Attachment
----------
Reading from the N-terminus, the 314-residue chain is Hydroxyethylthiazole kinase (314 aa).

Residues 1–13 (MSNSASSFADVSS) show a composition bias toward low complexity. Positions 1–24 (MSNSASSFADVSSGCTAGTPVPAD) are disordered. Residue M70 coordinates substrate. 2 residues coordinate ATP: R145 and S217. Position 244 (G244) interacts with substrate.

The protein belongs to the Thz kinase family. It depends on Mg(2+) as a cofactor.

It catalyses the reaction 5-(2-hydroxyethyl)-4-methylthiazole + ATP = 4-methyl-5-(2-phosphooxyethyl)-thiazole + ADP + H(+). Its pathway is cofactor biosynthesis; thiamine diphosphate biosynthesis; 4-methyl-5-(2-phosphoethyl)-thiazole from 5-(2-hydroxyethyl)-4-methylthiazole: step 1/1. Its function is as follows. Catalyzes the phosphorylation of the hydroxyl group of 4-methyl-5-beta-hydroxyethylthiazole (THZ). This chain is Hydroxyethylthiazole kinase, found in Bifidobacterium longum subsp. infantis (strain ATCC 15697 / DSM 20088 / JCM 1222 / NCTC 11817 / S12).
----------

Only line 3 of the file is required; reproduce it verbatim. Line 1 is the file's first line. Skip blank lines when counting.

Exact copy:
The protein belongs to the Thz kinase family. It depends on Mg(2+) as a cofactor.